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Am Fam Physician. 2023;108(2):204

Clinical Question

For patients with moderate to severe reversible ischemic heart disease, does adding an initial invasive strategy to optimal medical therapy reduce mortality more than optimal medical therapy alone?

Bottom Line

An early invasive strategy for patients with moderate to severe ischemic heart disease does not reduce mortality; at best, it shifts mortality from cardiovascular to noncardiovascular causes for those with multivessel disease. (Level of Evidence = 1b)


The ISCHEMIA trial randomized 5,179 patients with moderate to severe reversible ischemic coronary artery disease to receive initial therapy with angiography plus revascularization (75% percutaneous coronary intervention, 25% bypass surgery) and optimal medical therapy or optimal medical therapy alone. Patients with left main stenosis, an ejection fraction of less than 35%, recent acute coronary syndrome, or angina that could not be treated medically were excluded.

Groups were balanced at the start of the trial and analysis was by intention to treat. Approximately 80% of patients in the early intervention group were revascularized, whereas only 23% of patients were ultimately revascularized because of ineffective medical therapy. The original report found no difference in mortality between groups after 3.2 years. The current report extended the follow-up to a median of 5.7 years. All-cause mortality was identical between groups (hazard ratio [HR] = 1.0; 95% CI, 0.85 to 1.18). Although cardiovascular death was less likely for those in the initial invasive group (HR = 0.78; 95% CI, 0.63 to 0.96), noncardiovascular mortality was more likely (HR = 1.44; 95% CI, 1.08 to 1.91). These mortality numbers were driven by patients with at least 70% obstruction of two or more vessels. For the 48% of patients who did not have multivessel disease, there was no difference in all-cause, cardiovascular, or noncardiovascular mortality between groups.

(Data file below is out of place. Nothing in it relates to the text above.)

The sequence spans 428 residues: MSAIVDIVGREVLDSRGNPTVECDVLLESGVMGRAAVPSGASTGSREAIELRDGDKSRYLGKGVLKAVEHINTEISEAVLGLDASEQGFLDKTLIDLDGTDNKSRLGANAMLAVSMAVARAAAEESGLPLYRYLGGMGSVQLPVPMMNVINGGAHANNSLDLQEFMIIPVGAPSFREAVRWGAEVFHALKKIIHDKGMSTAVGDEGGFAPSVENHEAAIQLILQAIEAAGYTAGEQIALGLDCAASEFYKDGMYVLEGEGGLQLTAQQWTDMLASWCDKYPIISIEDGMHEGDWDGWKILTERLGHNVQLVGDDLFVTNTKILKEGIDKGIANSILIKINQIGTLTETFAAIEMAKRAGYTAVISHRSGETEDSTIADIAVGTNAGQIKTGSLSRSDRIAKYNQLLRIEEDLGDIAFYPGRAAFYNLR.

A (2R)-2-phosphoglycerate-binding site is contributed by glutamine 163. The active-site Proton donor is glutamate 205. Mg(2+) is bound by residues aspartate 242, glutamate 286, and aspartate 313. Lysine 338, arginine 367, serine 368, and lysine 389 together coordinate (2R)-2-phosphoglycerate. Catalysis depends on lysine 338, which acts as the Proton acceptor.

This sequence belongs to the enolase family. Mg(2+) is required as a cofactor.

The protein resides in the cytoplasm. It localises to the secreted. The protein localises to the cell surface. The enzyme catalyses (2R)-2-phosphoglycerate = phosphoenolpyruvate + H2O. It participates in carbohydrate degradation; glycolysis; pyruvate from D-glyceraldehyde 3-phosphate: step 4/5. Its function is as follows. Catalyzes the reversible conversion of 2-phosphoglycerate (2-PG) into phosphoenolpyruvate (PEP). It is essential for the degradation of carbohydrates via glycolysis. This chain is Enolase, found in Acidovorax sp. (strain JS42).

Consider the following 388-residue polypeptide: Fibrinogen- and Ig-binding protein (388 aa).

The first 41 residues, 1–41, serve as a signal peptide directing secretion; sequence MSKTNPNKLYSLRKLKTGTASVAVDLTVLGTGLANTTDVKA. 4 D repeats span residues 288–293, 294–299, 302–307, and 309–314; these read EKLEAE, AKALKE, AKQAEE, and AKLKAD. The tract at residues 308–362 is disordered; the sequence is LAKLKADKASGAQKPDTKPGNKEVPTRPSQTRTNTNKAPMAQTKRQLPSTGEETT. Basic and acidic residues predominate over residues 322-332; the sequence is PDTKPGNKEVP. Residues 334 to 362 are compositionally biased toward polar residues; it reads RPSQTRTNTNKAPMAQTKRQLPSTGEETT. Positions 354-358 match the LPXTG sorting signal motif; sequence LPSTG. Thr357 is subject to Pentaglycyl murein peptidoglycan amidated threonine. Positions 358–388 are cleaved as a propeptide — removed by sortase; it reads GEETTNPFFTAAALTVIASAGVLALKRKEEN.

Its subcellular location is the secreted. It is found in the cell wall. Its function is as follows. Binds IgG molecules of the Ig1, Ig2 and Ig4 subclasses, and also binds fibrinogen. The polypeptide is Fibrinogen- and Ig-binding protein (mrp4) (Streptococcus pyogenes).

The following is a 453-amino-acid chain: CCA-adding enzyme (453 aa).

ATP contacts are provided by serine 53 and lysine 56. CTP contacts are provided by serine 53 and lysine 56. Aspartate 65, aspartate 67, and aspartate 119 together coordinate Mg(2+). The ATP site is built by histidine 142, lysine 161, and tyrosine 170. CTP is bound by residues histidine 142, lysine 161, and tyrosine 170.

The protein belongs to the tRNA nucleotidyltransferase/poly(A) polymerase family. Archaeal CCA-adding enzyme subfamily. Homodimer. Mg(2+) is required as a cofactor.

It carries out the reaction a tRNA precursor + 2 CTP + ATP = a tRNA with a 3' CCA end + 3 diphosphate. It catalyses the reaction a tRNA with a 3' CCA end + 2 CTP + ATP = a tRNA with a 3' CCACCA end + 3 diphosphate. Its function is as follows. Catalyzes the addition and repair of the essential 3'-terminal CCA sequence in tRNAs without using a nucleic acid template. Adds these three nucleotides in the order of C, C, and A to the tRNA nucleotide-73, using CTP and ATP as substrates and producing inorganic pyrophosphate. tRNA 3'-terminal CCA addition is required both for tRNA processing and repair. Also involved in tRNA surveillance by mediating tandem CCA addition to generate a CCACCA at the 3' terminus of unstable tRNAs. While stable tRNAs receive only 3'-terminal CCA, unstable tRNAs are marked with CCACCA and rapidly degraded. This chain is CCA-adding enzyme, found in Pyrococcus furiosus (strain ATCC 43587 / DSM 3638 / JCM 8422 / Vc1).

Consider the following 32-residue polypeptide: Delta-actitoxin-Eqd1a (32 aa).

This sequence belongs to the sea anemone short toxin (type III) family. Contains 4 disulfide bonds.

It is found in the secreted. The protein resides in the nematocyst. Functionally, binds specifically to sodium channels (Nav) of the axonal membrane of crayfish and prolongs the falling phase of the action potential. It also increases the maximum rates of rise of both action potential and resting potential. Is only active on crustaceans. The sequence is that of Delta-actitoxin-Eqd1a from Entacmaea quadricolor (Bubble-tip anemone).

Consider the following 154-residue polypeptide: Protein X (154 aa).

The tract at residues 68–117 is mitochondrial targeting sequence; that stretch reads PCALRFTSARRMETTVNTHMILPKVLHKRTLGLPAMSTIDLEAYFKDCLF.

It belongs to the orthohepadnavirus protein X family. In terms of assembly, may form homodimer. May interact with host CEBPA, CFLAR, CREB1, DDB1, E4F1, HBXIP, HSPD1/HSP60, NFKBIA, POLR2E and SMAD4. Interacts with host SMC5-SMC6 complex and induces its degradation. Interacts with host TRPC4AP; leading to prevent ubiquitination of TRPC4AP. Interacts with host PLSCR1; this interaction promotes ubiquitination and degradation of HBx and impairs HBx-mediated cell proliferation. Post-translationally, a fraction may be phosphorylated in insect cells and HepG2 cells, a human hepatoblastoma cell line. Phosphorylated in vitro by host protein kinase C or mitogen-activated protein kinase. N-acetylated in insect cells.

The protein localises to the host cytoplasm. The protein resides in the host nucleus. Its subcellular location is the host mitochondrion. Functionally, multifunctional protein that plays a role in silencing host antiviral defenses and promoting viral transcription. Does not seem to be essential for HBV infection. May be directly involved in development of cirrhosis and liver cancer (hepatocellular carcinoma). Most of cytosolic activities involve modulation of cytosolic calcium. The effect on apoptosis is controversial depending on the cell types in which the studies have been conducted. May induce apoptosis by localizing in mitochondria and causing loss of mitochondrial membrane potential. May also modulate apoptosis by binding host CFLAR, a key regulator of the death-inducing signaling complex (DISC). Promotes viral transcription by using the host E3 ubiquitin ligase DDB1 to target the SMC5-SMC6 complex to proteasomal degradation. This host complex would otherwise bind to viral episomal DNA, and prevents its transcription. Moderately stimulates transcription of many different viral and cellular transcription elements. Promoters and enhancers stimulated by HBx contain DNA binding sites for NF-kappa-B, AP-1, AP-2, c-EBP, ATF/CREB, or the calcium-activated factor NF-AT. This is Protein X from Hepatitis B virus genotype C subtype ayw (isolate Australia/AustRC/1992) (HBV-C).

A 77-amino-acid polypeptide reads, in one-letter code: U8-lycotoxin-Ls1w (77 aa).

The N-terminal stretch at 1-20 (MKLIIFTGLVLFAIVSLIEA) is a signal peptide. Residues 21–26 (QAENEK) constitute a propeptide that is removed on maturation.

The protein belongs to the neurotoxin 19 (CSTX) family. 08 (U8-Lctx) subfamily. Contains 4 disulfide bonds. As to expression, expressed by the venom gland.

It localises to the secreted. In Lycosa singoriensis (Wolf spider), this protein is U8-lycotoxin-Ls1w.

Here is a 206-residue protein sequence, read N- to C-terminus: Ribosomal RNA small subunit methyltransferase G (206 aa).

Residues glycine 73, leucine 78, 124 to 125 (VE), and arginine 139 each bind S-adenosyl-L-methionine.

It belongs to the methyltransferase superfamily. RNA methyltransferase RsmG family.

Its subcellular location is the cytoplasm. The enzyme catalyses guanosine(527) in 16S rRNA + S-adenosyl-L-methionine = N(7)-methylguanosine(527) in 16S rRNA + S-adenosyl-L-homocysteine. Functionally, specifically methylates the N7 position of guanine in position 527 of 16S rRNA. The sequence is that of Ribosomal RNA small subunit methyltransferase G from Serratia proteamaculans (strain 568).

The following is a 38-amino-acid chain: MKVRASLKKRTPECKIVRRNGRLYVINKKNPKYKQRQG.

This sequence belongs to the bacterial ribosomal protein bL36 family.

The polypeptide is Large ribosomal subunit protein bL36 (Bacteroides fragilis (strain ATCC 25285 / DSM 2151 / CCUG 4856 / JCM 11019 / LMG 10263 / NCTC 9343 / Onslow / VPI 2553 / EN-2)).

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POEMs (patient-oriented evidence that matters) are provided by Essential Evidence Plus, a point-of-care clinical decision support system published by Wiley-Blackwell. For more information, see Copyright Wiley-Blackwell. Used with permission.

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This series is coordinated by Natasha J. Pyzocha, DO, contributing editor.

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